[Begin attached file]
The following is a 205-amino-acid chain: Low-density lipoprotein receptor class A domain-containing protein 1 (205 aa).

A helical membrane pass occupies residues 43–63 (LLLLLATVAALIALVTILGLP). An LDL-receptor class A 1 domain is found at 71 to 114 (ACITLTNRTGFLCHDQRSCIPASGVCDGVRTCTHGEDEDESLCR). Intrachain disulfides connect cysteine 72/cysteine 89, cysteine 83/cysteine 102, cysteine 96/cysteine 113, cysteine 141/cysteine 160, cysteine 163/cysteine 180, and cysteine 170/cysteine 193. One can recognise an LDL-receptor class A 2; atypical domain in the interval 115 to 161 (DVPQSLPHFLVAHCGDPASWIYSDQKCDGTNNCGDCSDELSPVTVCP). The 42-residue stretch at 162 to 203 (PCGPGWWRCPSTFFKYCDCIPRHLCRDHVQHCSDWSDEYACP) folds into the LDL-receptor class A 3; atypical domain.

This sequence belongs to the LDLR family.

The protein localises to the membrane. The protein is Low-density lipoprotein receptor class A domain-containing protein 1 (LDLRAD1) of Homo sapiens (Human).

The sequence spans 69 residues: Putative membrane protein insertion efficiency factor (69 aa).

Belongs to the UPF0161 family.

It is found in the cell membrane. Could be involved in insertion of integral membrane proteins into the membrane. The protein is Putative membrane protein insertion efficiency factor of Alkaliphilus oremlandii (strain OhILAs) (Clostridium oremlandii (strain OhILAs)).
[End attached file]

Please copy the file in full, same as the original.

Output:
The following is a 205-amino-acid chain: Low-density lipoprotein receptor class A domain-containing protein 1 (205 aa).

A helical membrane pass occupies residues 43–63 (LLLLLATVAALIALVTILGLP). An LDL-receptor class A 1 domain is found at 71 to 114 (ACITLTNRTGFLCHDQRSCIPASGVCDGVRTCTHGEDEDESLCR). Intrachain disulfides connect cysteine 72/cysteine 89, cysteine 83/cysteine 102, cysteine 96/cysteine 113, cysteine 141/cysteine 160, cysteine 163/cysteine 180, and cysteine 170/cysteine 193. One can recognise an LDL-receptor class A 2; atypical domain in the interval 115 to 161 (DVPQSLPHFLVAHCGDPASWIYSDQKCDGTNNCGDCSDELSPVTVCP). The 42-residue stretch at 162 to 203 (PCGPGWWRCPSTFFKYCDCIPRHLCRDHVQHCSDWSDEYACP) folds into the LDL-receptor class A 3; atypical domain.

This sequence belongs to the LDLR family.

The protein localises to the membrane. The protein is Low-density lipoprotein receptor class A domain-containing protein 1 (LDLRAD1) of Homo sapiens (Human).

The sequence spans 69 residues: Putative membrane protein insertion efficiency factor (69 aa).

Belongs to the UPF0161 family.

It is found in the cell membrane. Could be involved in insertion of integral membrane proteins into the membrane. The protein is Putative membrane protein insertion efficiency factor of Alkaliphilus oremlandii (strain OhILAs) (Clostridium oremlandii (strain OhILAs)).